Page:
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Metabolic Pathway Analysis 2019

This will be held in Riga, Latvia, 12-16 August. Details are at https://events.lu.lv/MPA2019

Publications from Metabolic Pathway Analysis, Montana 2017

Mini reviews based on material presented at the meeting are now starting to appear in Biochemical Society Transactions.

Understanding the Control of Metabolism

Latest papers:

  1. Huma, Benazir; Kundu, Sudip; Poolman, Mark; Kruger, Nicholas; Fell, David. Stoichiometric analysis of the energetics and metabolic impact of photorespiration in C3 plants. The Plant Journal, DOI

  2. Pfau, Christian, Masakapalli, Poolman, Sweetlove & Ebenhoe. The intertwined metabolism during symbiotic nitrogen fixation elucidated by metabolic modelling. Nature Scientific Reports, https://www.nature.com/articles/s41598-018-30884-x

Previous papers:


Our group began nearly thirty years ago with initial interests in computer simulation of metabolism and the theoretical analysis of metabolic control and regulation. Whilst these still remain areas of interest, we have since developed interests in modelling signal transduction, in various different approaches to network analysis of metabolism, and in reconstructing metabolic networks from genomic data. In the course of this research, we have addressed problems in microbial, plant and mammalian metabolism, often in conjunction with collaborators who have contributed experimental results.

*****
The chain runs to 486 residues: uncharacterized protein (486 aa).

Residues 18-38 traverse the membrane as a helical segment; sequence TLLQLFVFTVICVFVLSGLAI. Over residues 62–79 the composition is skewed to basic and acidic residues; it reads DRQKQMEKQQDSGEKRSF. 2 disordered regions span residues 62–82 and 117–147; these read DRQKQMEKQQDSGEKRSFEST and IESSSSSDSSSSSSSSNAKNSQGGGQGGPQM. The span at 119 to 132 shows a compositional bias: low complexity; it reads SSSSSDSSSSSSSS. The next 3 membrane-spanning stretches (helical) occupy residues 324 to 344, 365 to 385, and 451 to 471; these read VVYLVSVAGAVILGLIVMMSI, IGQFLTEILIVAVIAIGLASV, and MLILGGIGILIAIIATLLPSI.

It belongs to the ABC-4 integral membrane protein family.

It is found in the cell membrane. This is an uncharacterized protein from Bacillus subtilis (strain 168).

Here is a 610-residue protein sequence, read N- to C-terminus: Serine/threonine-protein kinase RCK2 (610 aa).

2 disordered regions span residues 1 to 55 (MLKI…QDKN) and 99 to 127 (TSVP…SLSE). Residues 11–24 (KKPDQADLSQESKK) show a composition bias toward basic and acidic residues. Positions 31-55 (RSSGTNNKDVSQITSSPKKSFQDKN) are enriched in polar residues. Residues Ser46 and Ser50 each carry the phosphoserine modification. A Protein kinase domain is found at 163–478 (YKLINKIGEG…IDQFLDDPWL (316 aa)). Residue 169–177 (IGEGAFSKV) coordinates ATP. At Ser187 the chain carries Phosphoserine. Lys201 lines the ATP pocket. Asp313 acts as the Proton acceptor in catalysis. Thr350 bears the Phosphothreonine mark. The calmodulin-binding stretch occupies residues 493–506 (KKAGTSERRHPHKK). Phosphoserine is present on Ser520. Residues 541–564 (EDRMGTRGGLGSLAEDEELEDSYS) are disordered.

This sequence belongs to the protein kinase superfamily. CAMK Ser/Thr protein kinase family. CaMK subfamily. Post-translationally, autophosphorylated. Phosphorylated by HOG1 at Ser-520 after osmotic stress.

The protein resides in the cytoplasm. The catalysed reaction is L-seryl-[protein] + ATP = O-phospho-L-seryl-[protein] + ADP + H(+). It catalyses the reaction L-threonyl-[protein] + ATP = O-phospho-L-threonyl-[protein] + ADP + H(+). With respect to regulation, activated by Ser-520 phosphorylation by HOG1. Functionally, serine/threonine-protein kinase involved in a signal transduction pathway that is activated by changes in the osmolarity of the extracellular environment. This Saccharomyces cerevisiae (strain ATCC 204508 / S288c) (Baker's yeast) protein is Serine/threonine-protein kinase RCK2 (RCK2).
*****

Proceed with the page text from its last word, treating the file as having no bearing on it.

Our current work centres on modelling the networks of reactions in cells, with particular emphasis on metabolism. It forms part of the emerging field of Systems Biology, in that we are concerned with understanding how biological function arises from the interactions between many components, and with building predictive models. We have to develop and apply suitable theoretical tools, including metabolic control analysis, computer simulation and other forms of algebraic and numerical analysis. In addition, we are investigating how to decipher the metabolic information contained in genome sequences. We are involved in projects on microbial, plant and animal metabolism, each in collaboration with an experimental team.

Potential applications of our work include the design of changes in cellular metabolism to improve the output of product such as antibiotics, detecting vulnerable sites in cellular networks that could be targets for drugs to control disease-causing organisms, and improved understanding of how organisms manage to adjust their metabolism in response to environmental changes and other signals.

Related Sites

We also host the following web sites related to our research:

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